Abu-Rabi' finds the origins of fundamentalist Islam lying as much in European colonialism as in Islam. The latter "is as strong a component-sometimes negative, sometimes positive-in modern Arab societies as the Qur'anic impact on the Arab mind." To prove his point, the author devotes half his book to the analysis of what he calls the "grandiose exegesis" of Sayyid Qutb, the vituperative Egyptian thinker who helped establish so many of modern fundamentalism's main features, including its hatred of moderate Muslims and its anti-Semitism.
To say that Abu-Rabi' is sympathetic to Qutb (and several other fundamentalist authors) would be an understatement. In fact, he serves as their apostle to an English-speaking audience. For example, he explains Qutb's concept of intellectual imperialism, segues into his own elaboration of this topic, then returns to Qutb. Author and subject meld into a nearly seamless whole.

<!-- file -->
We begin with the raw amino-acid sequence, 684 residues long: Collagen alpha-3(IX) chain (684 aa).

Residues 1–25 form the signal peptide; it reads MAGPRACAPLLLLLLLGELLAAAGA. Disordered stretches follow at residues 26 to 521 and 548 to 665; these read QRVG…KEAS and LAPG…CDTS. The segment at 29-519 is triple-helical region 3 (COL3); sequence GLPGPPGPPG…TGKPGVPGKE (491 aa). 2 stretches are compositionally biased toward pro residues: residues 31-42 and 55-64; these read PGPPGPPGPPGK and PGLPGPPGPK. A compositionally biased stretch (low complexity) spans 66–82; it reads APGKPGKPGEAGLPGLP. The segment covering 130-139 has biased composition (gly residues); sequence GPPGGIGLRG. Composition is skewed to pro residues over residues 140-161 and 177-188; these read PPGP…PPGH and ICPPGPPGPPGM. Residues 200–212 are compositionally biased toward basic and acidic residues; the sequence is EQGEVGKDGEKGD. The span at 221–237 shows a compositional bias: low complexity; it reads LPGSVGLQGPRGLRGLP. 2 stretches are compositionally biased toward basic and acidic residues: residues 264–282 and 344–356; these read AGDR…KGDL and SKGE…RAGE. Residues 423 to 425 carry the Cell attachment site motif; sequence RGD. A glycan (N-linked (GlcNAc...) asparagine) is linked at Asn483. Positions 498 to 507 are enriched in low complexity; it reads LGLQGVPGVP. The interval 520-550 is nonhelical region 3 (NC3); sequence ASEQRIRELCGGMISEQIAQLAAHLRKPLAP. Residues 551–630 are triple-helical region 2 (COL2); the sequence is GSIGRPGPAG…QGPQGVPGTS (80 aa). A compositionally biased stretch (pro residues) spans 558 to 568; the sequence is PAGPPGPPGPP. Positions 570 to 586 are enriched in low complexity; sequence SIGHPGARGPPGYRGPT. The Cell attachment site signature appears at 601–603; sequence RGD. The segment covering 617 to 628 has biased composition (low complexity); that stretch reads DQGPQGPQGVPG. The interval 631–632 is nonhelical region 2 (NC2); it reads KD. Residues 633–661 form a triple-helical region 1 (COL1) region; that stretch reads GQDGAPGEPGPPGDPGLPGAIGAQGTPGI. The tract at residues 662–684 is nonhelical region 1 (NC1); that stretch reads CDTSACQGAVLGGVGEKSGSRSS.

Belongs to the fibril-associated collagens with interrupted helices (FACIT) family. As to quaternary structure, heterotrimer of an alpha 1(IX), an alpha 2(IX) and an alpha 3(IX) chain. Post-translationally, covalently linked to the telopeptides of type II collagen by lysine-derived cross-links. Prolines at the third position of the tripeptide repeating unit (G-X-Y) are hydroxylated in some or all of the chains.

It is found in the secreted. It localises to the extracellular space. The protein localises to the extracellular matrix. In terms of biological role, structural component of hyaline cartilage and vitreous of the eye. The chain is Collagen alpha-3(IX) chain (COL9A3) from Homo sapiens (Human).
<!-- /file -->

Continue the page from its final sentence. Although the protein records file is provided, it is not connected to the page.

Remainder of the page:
The sharp-eyed reader will not be surprised that Abu-Rabi' sanitizes a hateful brand of fundamentalism: in the book's acknowledgments, he thanks Ramadan 'Abdallah (of the University of South Florida in Tampa) for reading his manuscript. In October 1995, as this book was in press, Ramadan 'Abdallah surfaced in Damascus as Ramadan 'Abdallah Shalah, the head of Islamic Jihad, the most murderous anti-Israel outfit anywhere in existence. As The New York Times headline about this story put it, "Professor Talked of Understanding But Now Reveals Ties to Terrorists." No, the surprise is not that Abu-Rabi' apologizes for killers; but that the State University of New York Press should print such propagandistic rubbish.